Storms leave trail of destruction at golf club

STORMS Arwen and Barra caused considerable damage at Saddleworth Golf Club.

And it left head greenkeeper Dave Roberts, who heads a team of seven ground maintenance staff, to spearhead a massive clean-up operation.

An estimated 200 trees were blown down or damaged beyond repair, the majority by Storm Arwen which left tens of thousands of homes in the North of England and Scotland without power, some for more than a week.

The reason why Storm Arwen caused such mayhem was that trees’ root growth withstands usual winds from the west or a south westerly direction whereas Arwen was from the north, a rarity.

Saddleworth was shut for three days through snow and then for a fourth while groundstaff cleared the 30-40 trees that fell within the course with many blocking paths and fairways.

Dave, 38, described the destruction they were confronted with, explaining: “The course was a mess with branches everywhere.

“We put in a big shift to remove the trees on the course so it could reopen, but it is going to take all winter to remove them all.”

Dave explained they will probably enlist the help of club members with the clean-up operation, adding they can attract 20/30 people when they have working parties.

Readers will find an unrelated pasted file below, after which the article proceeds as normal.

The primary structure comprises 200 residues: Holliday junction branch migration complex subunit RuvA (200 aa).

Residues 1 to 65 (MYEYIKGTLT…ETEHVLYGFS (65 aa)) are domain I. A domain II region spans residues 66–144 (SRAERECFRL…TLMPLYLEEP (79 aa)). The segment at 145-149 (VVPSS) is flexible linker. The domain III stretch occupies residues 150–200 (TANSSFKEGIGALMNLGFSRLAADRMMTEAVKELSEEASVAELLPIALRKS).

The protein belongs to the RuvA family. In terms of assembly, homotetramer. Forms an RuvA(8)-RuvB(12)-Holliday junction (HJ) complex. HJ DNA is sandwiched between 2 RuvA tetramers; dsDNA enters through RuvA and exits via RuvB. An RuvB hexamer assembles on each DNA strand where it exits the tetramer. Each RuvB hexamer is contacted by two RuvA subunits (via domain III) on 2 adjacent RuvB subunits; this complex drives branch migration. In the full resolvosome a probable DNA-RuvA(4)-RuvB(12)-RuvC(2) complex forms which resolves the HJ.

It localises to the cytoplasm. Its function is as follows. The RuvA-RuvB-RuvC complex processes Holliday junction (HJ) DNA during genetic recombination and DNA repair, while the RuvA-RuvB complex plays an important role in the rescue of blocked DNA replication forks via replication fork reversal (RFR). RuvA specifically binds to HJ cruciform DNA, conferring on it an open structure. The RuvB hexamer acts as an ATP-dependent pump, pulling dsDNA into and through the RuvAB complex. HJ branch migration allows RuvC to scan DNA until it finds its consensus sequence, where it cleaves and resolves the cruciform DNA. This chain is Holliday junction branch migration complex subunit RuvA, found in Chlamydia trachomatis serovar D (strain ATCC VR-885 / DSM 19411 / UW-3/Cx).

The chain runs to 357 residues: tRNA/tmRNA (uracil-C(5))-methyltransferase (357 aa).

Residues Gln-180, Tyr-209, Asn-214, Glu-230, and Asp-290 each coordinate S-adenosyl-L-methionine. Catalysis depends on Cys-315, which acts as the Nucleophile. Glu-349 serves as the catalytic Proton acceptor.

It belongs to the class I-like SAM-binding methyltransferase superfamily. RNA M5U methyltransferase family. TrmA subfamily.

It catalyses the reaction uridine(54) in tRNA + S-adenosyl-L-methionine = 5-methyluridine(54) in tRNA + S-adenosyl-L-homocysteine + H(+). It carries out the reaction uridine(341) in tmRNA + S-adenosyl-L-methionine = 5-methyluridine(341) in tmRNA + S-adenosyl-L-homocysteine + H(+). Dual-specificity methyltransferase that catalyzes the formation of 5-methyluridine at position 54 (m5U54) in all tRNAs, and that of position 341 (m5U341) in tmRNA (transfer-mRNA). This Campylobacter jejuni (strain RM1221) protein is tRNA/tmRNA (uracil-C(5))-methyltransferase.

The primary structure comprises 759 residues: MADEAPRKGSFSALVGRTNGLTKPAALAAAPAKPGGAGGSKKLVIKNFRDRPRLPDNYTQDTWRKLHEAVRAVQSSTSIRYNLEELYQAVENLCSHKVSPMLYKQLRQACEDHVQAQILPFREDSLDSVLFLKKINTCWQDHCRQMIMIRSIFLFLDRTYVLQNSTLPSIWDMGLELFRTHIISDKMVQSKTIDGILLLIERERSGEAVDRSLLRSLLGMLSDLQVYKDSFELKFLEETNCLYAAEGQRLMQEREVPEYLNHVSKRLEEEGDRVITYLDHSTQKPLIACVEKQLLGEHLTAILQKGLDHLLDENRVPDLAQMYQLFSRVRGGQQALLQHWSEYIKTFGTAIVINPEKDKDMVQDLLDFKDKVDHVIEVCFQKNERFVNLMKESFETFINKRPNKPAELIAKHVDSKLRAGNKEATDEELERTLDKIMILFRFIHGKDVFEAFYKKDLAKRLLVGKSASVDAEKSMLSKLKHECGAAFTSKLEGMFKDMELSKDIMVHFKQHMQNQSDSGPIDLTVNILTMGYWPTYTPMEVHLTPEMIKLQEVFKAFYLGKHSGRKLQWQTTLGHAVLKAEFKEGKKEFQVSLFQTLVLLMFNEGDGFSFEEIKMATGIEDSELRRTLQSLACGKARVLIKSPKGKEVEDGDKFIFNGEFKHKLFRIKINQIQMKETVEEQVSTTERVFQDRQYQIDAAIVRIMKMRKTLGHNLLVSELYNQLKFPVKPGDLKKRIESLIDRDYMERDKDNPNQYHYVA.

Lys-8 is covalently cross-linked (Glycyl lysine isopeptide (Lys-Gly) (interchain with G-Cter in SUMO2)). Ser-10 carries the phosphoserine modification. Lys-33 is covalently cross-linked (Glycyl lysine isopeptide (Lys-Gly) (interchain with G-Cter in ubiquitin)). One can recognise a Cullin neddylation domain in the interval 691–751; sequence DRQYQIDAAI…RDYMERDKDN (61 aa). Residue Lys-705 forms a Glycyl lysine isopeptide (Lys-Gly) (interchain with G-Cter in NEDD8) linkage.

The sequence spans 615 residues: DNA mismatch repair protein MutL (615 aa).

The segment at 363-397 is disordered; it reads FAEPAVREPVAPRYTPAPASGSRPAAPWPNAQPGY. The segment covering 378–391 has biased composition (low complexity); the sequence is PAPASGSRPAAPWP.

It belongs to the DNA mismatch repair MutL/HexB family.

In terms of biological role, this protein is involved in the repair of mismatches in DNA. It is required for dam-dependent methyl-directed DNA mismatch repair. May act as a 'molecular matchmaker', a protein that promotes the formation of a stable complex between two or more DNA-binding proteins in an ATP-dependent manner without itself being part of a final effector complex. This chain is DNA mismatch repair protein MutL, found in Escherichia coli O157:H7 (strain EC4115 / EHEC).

Such is the scale of the extra workload that Dave added that other course maintenance work, which groundstaff usually do in the winter, may have to be put out to contractors.

Dave, who has been head greenkeeper for the last three of the 15 years he has worked on the grounds’ team, said: “This is the worst storm I have ever experienced.

“The Beast From The East caused a lot of damage a few years ago, but not on this scale.

“We must have had 100/120 trees blown down by Storm Arwen and another 30/40 snapped in half.

“Then Storm Barra came along and damaged more trees, but nowhere on the same scale as Arwen.”

Most of the trees felled or damaged were pines which were among thousands planted following an extensive programme in the late 1970s and early 80s which changed the characteristics of the moorland course.

Dave added that during the last 15 years he can personally vouch for a marked change in climatic conditions.

He said: “Weather patterns have become far more extreme that when I started when they were not names for storms.

“With climate change, we are having more of these storms which are of a higher intensity than they used to be.

“Heavy storms and high winds are much more frequent now compared to when I began at the club.”

Dave added fortunately flooding is not an issue.

“We are on the side of a hill and one of the best drained courses as surface water runs away,” he said.

Dave explained it has been so wet this winter that it impacts of work done on the course and they have to be wary of the damage heavy machinery will cause.

“The golfers won’t like me saying this, but I would prefer it to be cold and dry. The groundstaff can handle that, but there is nothing worse for us working than when it is wet and mild,” he said.


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